4. Set Up Habit Tracking
Once you have established which habits you want to track in your bullet journal, the fun begins! Browse through the bullet journal habit tracker ideas below to see the different ways bullet journalists track habits.
Don’t overthink it. One of the great things about bullet journaling is that you can try new types of trackers every month, so if one spread doesn’t work for you, there are plenty of new layouts waiting for you to take them for a spin. Keep experimenting until you find the best one for you.
Create your habit tracker spread in your bullet journal. A few options include:
- Multi-page habit tracker spread. Set up a template for tracking each habit over time on separate pages of the journal.
- Minimalist table habit tracker. This template could include columns with days of the week or months along with boxes next to each column where you can tick off whether you completed that particular habit on a given day or not.
- Mini habit trackers. Many people prefer to use mini trackers which show several monthly calendars on one page, each of which represents a habit. They check off or color the box corresponding to the current date for each habit they’ve completed.
- Circular trackers. Circle habit trackers are a creative way to track monthly habits. You create a circle or semi-circle comprised of several thing lines—one for each habit. These lines are broken into 28-31 segments, depending on the month. At the end of the day, you color in a box for each habit you’ve completed.
- A segment of your weekly layout. Depending on how many habits you’re tracking, you may not even need a dedicated minimalist bullet journal page. You may actually be able to incorporate your habit tracker into your regular weekly spread, at the bottom of the page, say. This is my own favorite way to track habits because I keep my bullet journal open to this spread most of the time. I check it on a regular basis (every couple of hours) to make sure I’m on track with my daily activities and my to-do list. This is a good way to stay on top of my habits throughout the day so I can make sure I’m on the right track.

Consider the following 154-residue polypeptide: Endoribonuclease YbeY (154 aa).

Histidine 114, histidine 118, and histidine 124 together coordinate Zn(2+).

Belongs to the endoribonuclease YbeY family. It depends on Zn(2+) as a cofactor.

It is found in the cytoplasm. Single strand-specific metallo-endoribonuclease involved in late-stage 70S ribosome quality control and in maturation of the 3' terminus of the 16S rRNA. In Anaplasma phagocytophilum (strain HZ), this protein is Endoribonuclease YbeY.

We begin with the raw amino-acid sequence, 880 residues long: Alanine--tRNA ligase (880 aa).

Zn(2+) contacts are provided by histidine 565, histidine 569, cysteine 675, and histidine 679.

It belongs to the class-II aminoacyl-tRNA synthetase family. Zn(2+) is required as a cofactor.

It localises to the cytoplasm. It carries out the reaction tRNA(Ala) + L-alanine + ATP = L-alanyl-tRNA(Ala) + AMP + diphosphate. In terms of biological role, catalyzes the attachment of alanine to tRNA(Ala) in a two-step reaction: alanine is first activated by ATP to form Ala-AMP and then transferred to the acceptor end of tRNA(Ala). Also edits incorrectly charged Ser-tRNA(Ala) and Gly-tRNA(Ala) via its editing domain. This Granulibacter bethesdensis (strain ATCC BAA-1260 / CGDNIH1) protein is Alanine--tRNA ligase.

No matter how you set up your minimalist bullet journal habit tracker, having this simple tracker visible during the day will help you monitor how regularly you are completing the daily tasks required for building your new habits. When you look over your habit tracker at the end of the day, week, or month, you’ll get insights into which habits may need more work on your part.
A lot of the time, this can be as simple as reprioritizing your time and/or your habits. If you notice that one of your habits is rarely getting checked off, ask yourself why that is. Are your other habits taking up too much time? Is this habit still important to you? If it is, make an action plan for giving it a higher priority the following month. For example:
- Can you complete that one first thing in the morning?
- Do you need an accountability partner?
- Do you need more specific goals surrounding that habit?
- Do you need more inspiration for how to make that habit enjoyable?
Being consistent about filling out your tracker is a great habit to get into (you can even add that to your tracker!). Small steps like this add up over time and make it possible for you to meet the goals you set for yourself.
5. Keep Track of Goals and Progress
It’s important to have a place in your bullet journal where you can record any goals that relate to the habits that you’re tracking as well as progress made towards those particular goals over time. Make sure to dedicate at least one page of your journal just for this purpose so that everything related to goal setting is kept together in one spot for easy access whenever needed.
Check out our bullet journal goal-setting spreads for ideas on how to set this up.
6. Get Creative